Success Story
November 14, 2023

EDA Puts Former Kentucky Coal and Timber Community on the Right Track for Tourism

Stearns, Kentucky is rich in Appalachian history and culture, founded in 1902 by the Stearns Coal and Lumber Company. Centrally located within the state, adjacent to both the Daniel Boone National Forest and the Big South Fork National River and Recreation Area, Stearns was a ‘company town’ for decades serving as a major player in the mining and logging industries. More than 2,000 people lived and worked throughout 18 coal camps.

All aboard!  The Big South Fork Scenic Railway runs from April 1st to December 31st each year.
All aboard!  The Big South Fork Scenic Railway runs from April 1st to December 31st each year.

Like many company towns throughout America, Stearns ensured its residents had the infrastructure and civil services they needed, while also providing theaters, pool halls, tennis courts and baseball fields for comfort. They even provided a celebrated golf course, which is still open today.

The company also operated a railroad that serviced several of these camps. Legend has it that it was this railroad that inspired the classic Tennessee Ernie Ford song 16 Tons. However, as mines began to close and industries began to shift, these railroad towns began to lose steam. The community needed to re-invent itself, and it looked towards tourism.

“We wanted to preserve the history of our town so that today’s generation can understand what their ancestors had,” said Ray Moncrief, President of Outdoor Venture Corporation. “The railroad is a central part of that story, but it hadn’t been upgraded in over forty years.”

Moncrief serves with the McCreary County Heritage Foundation, along with other long-time residents Bennie Garland and JC Egnew. In 2018, the trio spearheaded a grant application with the Economic Development Administration, who provided the foundation with a $2 million Economic Adjustment Assistance award for the railroad’s restoration.

Today, the Big South Fork Scenic Railway serves as an economic driver in the region, providing travelers with a guided tour of the scenic Kentucky landscape. It also takes them back in time, as they visit the recreation of a 1930s era coal camp named Barthell. It features many of the same facilities that Stearns historically provided, including 13 cabins, a general store, a doctor’s office, and a building for church and school. There is even an undertaker’s office.

The train operates annually from April 1st to December 31st. During the holiday season, it serves as the region’s official Polar Express, as inspired by the award-winning children’s book and Warner Brothers feature film. Visitors are transported from the Stearns Depot to the North Pole, where Santa Claus joins them for the return trip, providing presents, hot chocolate and more. In 2022, more than 12,000 riders celebrated the holidays on these rails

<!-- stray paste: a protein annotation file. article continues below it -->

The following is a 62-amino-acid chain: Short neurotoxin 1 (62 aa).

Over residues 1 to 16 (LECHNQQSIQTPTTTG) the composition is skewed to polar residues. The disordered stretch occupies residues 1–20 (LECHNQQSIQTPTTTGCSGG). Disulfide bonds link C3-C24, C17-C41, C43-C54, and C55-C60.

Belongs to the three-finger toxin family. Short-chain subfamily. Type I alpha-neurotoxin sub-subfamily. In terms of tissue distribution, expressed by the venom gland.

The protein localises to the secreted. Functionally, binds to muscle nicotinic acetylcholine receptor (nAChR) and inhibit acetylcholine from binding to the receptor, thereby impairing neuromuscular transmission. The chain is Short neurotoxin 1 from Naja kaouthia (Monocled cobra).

Big South Fork Scenic Railway's annual Polar Express takes travelers to the North Pole for a visit with Santa himself.
Big South Fork Scenic Railway's annual Polar Express takes travelers to the North Pole for a visit with Santa himself.

With the railroad serving as an anchor for tourism, the foundation turned its attention towards long-term sustainability.

“We have all the things you need for tourism, but we need to create critical mass for our visitors,” said Egnew, whom many of Stearns’ public buildings are named after. “Our plan is to redevelop several buildings in the downtown area, that will expand our tourism outreach.”

To help make that possible, the foundation applied for an additional EDA award in 2022 through the American Rescue Plan’s Travel, Tourism and Outdoor Recreation program. They received a $3.9 million award to support revitalization of the McCreary County Museum and for the establishment of a Southern Welcome Center, which will include a coffee and gift shop. The award also provided for infrastructure improvements like paving and plumbing upgrades.

Stearns is closely situated to Interstate 75, a major southern route into the Kentucky wildlands. There are a host of tourist destinations as close as 20 minutes away, including Cumberland Falls State Resort Park and the Natural Arch Scenic Area, which see more than 4 million visitors every year. The foundation hopes EDA support will help make the region attractive to tourists and support the small businesses and supply chains that will invigorate the regional economy.

“McCreary County offers more than 1,000 miles of hiking trails,” said Garland. “The issue is getting people to stay in Stearns longer. We are currently looking to develop a new RV park and increase our AirBNB community.”

The foundation anticipates the project will be completed in 2025.

To read about other projects supported by the Economic Development Administration, please visit


  • Infrastructure